A RAIL link between between Glasgow Airport and the city centre "could be operation by 2025" with funding from the City Deal.

Councillors in Glasgow and Renfrewshire will be asked in to back a business case supporting the construction of either a tram-train line or rapid-transit 'pods' linking the airport and the city, potentially killing off the efforts of campaigners to resurrect a heavy rail option.

The business case has been drawn up by jointly by both councils, and will go before Renfrewshire Council's Leadership Board on December 2 with Glasgow City Council's Executive Body due to give its verdict on December 10.

HeraldScotland: Leader of Glasgow City Council, Frank McAveety with Amanda McMillan, managing director of Glasgow Airport, and Mark MacMillan, leader of Renfrewshire CouncilLeader of Glasgow City Council, Frank McAveety with Amanda McMillan, managing director of Glasgow Airport, and Mark MacMillan, leader of Renfrewshire Council

If approved, the bid for City Deal funding will go forward on December 15 to the Glasgow and Clyde Valley Cabinet, the body responsible for distributing the £1.13 billion cash pot.

A tram-train hybrid was recommended by independent consultants, Aecom, in February 2014 as the best way to improve surface access to Scotland's second busiest airport, which can currently only be reached by road. The report was commissioned following the Scottish Government's controversial decision to scrap the Glasgow Airport Rail Link (Garl) in 2009 amid spiralling costs.

Under the proposals, tramcars would run on the heavy rail network between Glasgow Central Station and Paisley Gilmour Street before switching onto a newly-constructed light rail line between Paisley and the airport entrance. It is believed construction could get underway in 2021, with a completion date of 2025.

Frank McAveety, leader of Glasgow City Council and chair of the Glasgow and Clyde Valley Cabinet, said: “We’ve long argued that a new rail link between the airport and the city centre is essential for the thousands of tourists and business travellers who fly into and out of Glasgow every day.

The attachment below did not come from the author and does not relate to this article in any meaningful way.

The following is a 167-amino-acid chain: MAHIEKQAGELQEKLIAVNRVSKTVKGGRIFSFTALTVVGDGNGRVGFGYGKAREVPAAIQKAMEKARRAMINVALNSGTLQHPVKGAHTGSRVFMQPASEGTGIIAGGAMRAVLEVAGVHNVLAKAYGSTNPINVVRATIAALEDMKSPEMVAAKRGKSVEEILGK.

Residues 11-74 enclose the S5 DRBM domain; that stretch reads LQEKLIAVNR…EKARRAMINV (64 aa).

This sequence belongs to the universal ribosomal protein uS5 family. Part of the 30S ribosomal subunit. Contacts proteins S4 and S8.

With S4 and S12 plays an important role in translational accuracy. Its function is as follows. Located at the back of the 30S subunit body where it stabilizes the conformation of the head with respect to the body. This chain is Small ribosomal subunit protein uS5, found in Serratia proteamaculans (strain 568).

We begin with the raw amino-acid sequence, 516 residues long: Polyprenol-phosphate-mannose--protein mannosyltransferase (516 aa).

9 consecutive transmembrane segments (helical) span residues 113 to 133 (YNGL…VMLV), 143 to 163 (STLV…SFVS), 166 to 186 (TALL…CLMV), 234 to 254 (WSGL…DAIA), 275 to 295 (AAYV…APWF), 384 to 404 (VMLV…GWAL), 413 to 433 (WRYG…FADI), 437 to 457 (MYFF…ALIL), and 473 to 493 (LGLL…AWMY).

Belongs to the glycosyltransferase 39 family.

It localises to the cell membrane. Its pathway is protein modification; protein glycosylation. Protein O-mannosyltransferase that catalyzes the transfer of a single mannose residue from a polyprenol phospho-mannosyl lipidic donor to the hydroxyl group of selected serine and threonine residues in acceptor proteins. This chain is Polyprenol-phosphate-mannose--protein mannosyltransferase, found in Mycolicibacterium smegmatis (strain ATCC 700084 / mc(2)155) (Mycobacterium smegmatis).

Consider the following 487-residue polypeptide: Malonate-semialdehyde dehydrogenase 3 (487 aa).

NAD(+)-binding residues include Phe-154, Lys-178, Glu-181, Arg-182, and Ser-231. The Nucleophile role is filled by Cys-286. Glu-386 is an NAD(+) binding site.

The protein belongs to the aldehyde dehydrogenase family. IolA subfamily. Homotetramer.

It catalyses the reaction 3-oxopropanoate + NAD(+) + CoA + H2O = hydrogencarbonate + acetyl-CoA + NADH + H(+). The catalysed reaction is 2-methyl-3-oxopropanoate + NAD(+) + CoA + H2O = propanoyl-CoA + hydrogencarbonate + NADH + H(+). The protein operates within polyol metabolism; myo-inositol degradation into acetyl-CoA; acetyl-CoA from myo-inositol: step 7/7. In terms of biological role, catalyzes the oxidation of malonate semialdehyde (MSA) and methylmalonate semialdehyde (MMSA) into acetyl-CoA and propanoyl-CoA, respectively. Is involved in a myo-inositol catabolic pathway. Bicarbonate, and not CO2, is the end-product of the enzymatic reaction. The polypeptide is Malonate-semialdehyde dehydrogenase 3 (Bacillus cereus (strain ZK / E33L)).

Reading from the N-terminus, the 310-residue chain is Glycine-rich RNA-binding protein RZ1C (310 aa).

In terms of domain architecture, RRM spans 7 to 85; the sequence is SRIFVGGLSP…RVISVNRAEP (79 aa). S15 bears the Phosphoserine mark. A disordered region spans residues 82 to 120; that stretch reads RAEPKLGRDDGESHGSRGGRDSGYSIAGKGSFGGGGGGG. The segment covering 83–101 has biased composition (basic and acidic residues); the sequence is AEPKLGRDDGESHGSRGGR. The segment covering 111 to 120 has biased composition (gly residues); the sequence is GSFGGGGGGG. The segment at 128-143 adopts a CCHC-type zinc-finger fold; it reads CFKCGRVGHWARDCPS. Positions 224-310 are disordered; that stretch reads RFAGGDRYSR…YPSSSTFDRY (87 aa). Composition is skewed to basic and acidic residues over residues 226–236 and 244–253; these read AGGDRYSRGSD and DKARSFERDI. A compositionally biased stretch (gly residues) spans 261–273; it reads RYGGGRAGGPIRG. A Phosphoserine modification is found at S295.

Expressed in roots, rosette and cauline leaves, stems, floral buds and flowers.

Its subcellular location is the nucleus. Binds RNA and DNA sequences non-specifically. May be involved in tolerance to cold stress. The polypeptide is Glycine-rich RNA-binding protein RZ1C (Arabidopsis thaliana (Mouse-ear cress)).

“The airport already supports thousands of jobs but this new rail link, which is the single biggest element of our City Deal, will be the catalyst that takes us to a new level, vastly improving the customer experience and generating even more jobs and inward investment.”

The business case estimates that the scheme will cost £144 million, including construction, rolling stock, inflation, contingency and land purchase - compared to the £92m originally projected in the Aecom study.

The discrepancy is said to be based on the fact that Aecom estimated the cost on 2014 prices, whereas the business case is calculated on what the costs are expected to be by 2025. 

It is also understood that the bulk of the land required is already owned by the airport, Renfrewshire council or Network Rail, avoiding the need to buy up parcels of former Garl land which were sold back to their previous owners at a huge loss to the taxpayer.  

However, the business case also promises a journey time of 16.5 minutes between the city centre and the airport, shaving several minutes off previous projections.

A Scottish Government feasibility study earlier this year predicted that a tram-train would take around 20.5 minutes, compared 22 minutes by the existing bus service, and warned that it be dogged by timetabling issues and a lack of available space at Glasgow Central.

The second option in the business case is a personal rapid transit system. Under this scheme, with an estimated price tag of £102m, passengers travelling to the airport would disembark at Paisley Gilmour Street and complete their journey to the airport in bubble car-style pods, using bespoke rails completely separate from the heavy rail line. A similar system is used at Heathrow.

However, the move will be a blow to transport campaigners who have been lobbying the airport and politicians to use the City Deal windfall to support their £137m 'NEWGarl' vision.

Amanda McMillan, managing director of Glasgow Airport said: "Improving transport links to Glasgow Airport is a top priority for us, particularly at a time when we are enjoying sustained passenger growth. Over the past 12 months alone we have welcomed an additional one million passengers through our doors, so it is important that improved transport links can be achieved as soon as possible."